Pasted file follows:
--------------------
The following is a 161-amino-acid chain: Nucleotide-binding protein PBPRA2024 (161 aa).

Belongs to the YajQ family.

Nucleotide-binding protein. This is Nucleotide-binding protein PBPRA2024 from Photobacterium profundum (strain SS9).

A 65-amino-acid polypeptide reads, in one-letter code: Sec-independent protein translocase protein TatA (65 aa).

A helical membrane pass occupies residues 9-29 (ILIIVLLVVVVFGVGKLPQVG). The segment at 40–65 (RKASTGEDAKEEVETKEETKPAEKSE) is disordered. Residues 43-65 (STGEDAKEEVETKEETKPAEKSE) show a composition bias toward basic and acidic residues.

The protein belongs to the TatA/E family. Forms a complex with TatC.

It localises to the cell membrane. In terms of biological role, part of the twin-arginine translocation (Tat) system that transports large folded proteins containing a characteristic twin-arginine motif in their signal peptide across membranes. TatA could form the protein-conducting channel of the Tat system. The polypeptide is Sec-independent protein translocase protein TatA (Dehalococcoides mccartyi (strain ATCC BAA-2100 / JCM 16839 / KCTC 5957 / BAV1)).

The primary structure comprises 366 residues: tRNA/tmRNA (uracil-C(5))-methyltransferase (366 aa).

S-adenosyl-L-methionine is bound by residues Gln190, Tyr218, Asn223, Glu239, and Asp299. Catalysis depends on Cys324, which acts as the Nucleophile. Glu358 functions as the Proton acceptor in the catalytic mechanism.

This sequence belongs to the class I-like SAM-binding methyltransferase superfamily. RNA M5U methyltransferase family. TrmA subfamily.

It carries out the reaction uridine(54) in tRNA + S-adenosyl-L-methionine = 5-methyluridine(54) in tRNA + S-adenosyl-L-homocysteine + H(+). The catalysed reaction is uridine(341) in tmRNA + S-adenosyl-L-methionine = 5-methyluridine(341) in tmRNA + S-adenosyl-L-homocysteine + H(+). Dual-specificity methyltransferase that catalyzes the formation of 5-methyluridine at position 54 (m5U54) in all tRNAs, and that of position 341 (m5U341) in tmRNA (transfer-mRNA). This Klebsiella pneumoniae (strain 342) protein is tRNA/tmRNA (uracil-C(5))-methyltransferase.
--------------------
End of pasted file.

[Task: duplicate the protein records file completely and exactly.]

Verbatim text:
The following is a 161-amino-acid chain: Nucleotide-binding protein PBPRA2024 (161 aa).

Belongs to the YajQ family.

Nucleotide-binding protein. This is Nucleotide-binding protein PBPRA2024 from Photobacterium profundum (strain SS9).

A 65-amino-acid polypeptide reads, in one-letter code: Sec-independent protein translocase protein TatA (65 aa).

A helical membrane pass occupies residues 9-29 (ILIIVLLVVVVFGVGKLPQVG). The segment at 40–65 (RKASTGEDAKEEVETKEETKPAEKSE) is disordered. Residues 43-65 (STGEDAKEEVETKEETKPAEKSE) show a composition bias toward basic and acidic residues.

The protein belongs to the TatA/E family. Forms a complex with TatC.

It localises to the cell membrane. In terms of biological role, part of the twin-arginine translocation (Tat) system that transports large folded proteins containing a characteristic twin-arginine motif in their signal peptide across membranes. TatA could form the protein-conducting channel of the Tat system. The polypeptide is Sec-independent protein translocase protein TatA (Dehalococcoides mccartyi (strain ATCC BAA-2100 / JCM 16839 / KCTC 5957 / BAV1)).

The primary structure comprises 366 residues: tRNA/tmRNA (uracil-C(5))-methyltransferase (366 aa).

S-adenosyl-L-methionine is bound by residues Gln190, Tyr218, Asn223, Glu239, and Asp299. Catalysis depends on Cys324, which acts as the Nucleophile. Glu358 functions as the Proton acceptor in the catalytic mechanism.

This sequence belongs to the class I-like SAM-binding methyltransferase superfamily. RNA M5U methyltransferase family. TrmA subfamily.

It carries out the reaction uridine(54) in tRNA + S-adenosyl-L-methionine = 5-methyluridine(54) in tRNA + S-adenosyl-L-homocysteine + H(+). The catalysed reaction is uridine(341) in tmRNA + S-adenosyl-L-methionine = 5-methyluridine(341) in tmRNA + S-adenosyl-L-homocysteine + H(+). Dual-specificity methyltransferase that catalyzes the formation of 5-methyluridine at position 54 (m5U54) in all tRNAs, and that of position 341 (m5U341) in tmRNA (transfer-mRNA). This Klebsiella pneumoniae (strain 342) protein is tRNA/tmRNA (uracil-C(5))-methyltransferase.